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basis of appor tiopment of senators.

Senate to con..

Senatorial

See amend. ments, Art. XXIV.

of senators.

returned into the office of the secretary of the commonwealth, on or before the last day of June, in the year one thousand eight hundred and fifty-seven ; and a census of the inhabitants of each city and town, in the year one

thousand eight hundred and sixty-five, and of every tenth Voters to be year thereafter. In the census aforesaid, a special enu

meration shall be made of the legal voters, and in each city said enumeration shall specify the number of such legal voters aforesaid, residing in each ward of such city. The enumeration aforesaid shall determine the apportionment of senators for the periods between the taking of the

census. The senate shall consist of forty members. The sist of forty members. general court shall, at its first session after each next pre

ceding special enumeration, divide the commonwealth into

forty districts of adjacent territory, each district to contain, districts, etc.

as nearly as may be, an equal number of legal voters, according to the enumeration aforesaid : provided, however, that no town or ward of a city shall be divided therefor; and such districts shall be formed, as nearly as may be,

without uniting two counties, or parts of two or more Qualifications counties, into one district. Each district shall elect one

senator, who shall have been an inhabitant of this commonwealth five years at least immediately preceding his election, and at the time of his election shall be an inbabitant of the district for which he is chosen ; and he shall

cease to represent such senatorial district when he shall Quorum, see cease to be an inhabitant of the commonwealth. Art. XXXIII. than sixteen senators shall constitute a quorum for doing

business ; but a less number may organize temporarily, adjourn from day to day, and compel the attendance of absent members.]

ART. XXIII. [No person of foreign birth shall be enquired of natu: titled to vote, or shall be eligible to office, unless he shall to entitle to suf have resided within the jurisdiction of the United States eligible to office. for two years subsequent to his naturalization, and shall

be otherwise qualified, according to the constitution and laws of this commonwealth : provided, that this amendment shall not affect the rights which any person of foreign birth possessed at the time of the adoption thereof; and, provided, further, that it shall not affect the rights of any child of a citizen of the United States, born during the

temporary absence of the parent therefrom.] Vacancies in the

ART. XXIV. Any vacancy in the senate shall be filled by election by the people of the unrepresented district, upon the order of a majority of the senators elected.

[Not less

amendments,

Residence of two years re

This article annulled by Art. XXVI.

senate.

council.

Art. XXV. In case of a vacancy in the council, from Vacancies in the a failure of election, or other cause, the senate and house of representatives shall, by concurrent vote, choose some eligible person from the people of the district wherein such vacancy occurs, to fill that office. If such vacancy shall happen when the legislature is not in session, the governor, with the advice and consent of the council, may fill the same by appointment of some eligible person.

ART. XXVI. The twenty-third article of the articles Twenty-third of amendment of the constitution of this commonwealth, amendments which is as follows, to wit: “No person of foreign birth annulled. shall be entitled to vote, or shall be eligible to office, unless he shall have resided within the jurisdiction of the United States for two years subsequent to his naturalization, and shall be otherwise qualified, according to the constitution and laws of this commonwealth : provided, that this amendment shall not affect the rights which any person of foreign birth possessed at the time of the adoption thereof; and provided, further, that it shall not affect the rights of any child of a citizen of the United States, born during the temporary absence of the parent therefrom,” is hereby wholly annulled.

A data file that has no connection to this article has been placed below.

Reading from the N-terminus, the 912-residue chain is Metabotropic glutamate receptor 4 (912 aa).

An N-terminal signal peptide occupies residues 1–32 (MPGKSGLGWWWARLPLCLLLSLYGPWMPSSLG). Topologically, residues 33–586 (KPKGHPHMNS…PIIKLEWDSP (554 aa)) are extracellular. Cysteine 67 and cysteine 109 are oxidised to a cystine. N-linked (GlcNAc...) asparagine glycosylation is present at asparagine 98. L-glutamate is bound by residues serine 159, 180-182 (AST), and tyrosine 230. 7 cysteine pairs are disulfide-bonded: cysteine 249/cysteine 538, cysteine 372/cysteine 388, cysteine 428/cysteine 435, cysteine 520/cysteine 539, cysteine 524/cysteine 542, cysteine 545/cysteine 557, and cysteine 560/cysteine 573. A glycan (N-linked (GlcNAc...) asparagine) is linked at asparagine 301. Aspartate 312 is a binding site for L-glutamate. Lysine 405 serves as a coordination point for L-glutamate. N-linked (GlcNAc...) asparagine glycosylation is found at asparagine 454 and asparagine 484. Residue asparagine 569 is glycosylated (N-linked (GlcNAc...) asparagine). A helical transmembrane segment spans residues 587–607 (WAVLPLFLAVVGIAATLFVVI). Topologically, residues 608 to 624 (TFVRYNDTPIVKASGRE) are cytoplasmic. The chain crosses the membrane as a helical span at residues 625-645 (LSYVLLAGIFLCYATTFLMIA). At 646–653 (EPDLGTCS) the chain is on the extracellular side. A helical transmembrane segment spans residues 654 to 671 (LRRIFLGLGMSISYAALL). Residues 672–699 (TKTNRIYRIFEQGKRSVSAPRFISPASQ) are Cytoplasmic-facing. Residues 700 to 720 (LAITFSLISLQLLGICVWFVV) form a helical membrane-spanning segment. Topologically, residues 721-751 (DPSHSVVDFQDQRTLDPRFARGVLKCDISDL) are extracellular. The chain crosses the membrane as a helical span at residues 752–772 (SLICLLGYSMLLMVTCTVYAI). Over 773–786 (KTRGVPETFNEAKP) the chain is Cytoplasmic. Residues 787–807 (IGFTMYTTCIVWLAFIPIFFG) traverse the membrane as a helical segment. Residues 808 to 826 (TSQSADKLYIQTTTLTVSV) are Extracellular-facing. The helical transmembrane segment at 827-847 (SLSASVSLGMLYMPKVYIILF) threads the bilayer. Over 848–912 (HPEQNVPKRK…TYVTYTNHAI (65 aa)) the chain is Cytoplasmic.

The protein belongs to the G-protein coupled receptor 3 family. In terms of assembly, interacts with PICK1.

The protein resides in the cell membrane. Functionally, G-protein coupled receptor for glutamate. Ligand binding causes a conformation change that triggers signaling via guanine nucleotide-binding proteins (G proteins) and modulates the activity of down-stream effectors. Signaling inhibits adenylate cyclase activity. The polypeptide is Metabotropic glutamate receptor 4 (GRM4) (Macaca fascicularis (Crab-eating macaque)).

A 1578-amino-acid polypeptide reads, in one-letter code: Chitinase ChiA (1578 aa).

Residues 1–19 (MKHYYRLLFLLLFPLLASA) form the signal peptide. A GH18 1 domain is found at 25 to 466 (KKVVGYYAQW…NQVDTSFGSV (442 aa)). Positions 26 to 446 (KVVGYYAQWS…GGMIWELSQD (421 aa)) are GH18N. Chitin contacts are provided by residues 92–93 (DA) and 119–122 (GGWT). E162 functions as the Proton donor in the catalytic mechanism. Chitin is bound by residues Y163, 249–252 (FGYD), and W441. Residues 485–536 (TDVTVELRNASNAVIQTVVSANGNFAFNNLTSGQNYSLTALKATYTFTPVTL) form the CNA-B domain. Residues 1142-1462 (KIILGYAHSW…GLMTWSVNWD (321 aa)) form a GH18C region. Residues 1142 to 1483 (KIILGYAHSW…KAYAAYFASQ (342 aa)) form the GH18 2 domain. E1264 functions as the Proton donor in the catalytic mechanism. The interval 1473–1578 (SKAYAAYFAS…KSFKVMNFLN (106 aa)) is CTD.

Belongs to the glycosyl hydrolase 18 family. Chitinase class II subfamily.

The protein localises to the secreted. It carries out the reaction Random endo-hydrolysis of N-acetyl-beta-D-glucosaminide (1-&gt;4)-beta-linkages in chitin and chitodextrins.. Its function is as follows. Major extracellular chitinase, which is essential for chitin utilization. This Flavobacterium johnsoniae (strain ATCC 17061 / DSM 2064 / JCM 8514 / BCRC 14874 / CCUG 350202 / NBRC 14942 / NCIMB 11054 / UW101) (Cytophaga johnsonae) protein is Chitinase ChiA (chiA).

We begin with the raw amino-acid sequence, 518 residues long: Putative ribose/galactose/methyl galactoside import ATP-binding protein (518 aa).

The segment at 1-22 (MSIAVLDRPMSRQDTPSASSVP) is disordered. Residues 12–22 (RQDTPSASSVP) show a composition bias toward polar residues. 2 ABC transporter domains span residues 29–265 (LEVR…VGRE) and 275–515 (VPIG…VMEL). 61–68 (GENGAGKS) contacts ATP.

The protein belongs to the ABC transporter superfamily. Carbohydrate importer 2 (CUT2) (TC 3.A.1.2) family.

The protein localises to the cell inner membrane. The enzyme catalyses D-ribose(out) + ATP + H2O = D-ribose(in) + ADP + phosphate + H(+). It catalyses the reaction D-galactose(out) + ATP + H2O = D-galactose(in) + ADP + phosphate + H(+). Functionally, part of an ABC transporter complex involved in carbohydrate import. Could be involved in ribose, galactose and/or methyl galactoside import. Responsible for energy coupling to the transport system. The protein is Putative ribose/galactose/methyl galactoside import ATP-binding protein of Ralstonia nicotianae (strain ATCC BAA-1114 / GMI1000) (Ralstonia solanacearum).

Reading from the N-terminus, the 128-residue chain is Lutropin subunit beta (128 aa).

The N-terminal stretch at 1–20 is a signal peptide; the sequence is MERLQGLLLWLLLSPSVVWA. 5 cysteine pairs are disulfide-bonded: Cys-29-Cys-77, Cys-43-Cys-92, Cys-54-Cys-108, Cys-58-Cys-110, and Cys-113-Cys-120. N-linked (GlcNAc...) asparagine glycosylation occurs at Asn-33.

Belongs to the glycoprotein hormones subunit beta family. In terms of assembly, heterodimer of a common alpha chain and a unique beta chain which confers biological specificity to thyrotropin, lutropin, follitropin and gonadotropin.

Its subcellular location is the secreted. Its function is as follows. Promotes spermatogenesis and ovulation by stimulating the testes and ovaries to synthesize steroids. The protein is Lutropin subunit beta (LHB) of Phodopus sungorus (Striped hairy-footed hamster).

Art. XXVII. So much of article two of chapter six Provisions of of the constitution of this commonwealth as relates to per- VI., relating to sons holding the office of president, professor, or instructor vard College, of Harvard College, is hereby annulled.

ART. XXVIII. No person having served in the army Superseded by or navy of the United States in time of war, and having been honorably discharged from such service, if otherwise qualified to vote, shall be disqualified therefor on account of being a pauper; or, if a pauper, because of the nonpayment of a poll tax.

Art. XXIX. The general court shall have full power Voting pre. and authority to provide for the inhabitants of the towns in this commonwealth more than one place of public meeting within the limits of each town for the election of officers under the constitution, and to prescribe the manner of calling, holding and conducting such meetings. All the provisions of the existing constitution inconsistent with the provisions herein contained are hereby annulled.

ART. XXX. No person, otherwise qualified to vote in Voters not diselections for governor, lieutenant-governor, senators, and qualified by representatives, shall, by reason of a change of residence change of resi within the commonwealth, be disqualified from voting for months from said officers in the city or town from which he has removed

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annulled.

Art. XXXI.

cincts in towns. Amendments, Art. XXVIII. amended.

time of removal.

served in army or navy, etc.,

non-payment of

Provisions of

tive to payment of a tax as a

his residence, until the expiration of six calendar months from the time of such removal.

Art. XXXI. Article twenty-eight of the amendments of the constitution is hereby amended by striking out in the fourth line thereof the words " being a pauper", and inserting in place thereof the words :— receiving or having received aid from any city or town,—and also by striking out in said fourth line the words “ if a pauper”, so that

the article as amended shall read as follows: ARTICLE Person who

XXVIII. No person having served in the army or navy

of the United States in time of war, and having been honnot disqualified from voting for orably discharged from such service, if otherwise qualified poll tax. to vote, shall be disqualified therefor on account of receiv

ing or having received aid from any city or town, or because of the non-payment of a poll tax.

ART. XXXII. So much of article three of the amendamendments, Art, III., rela- ments of the constitution of the commonwealth as is con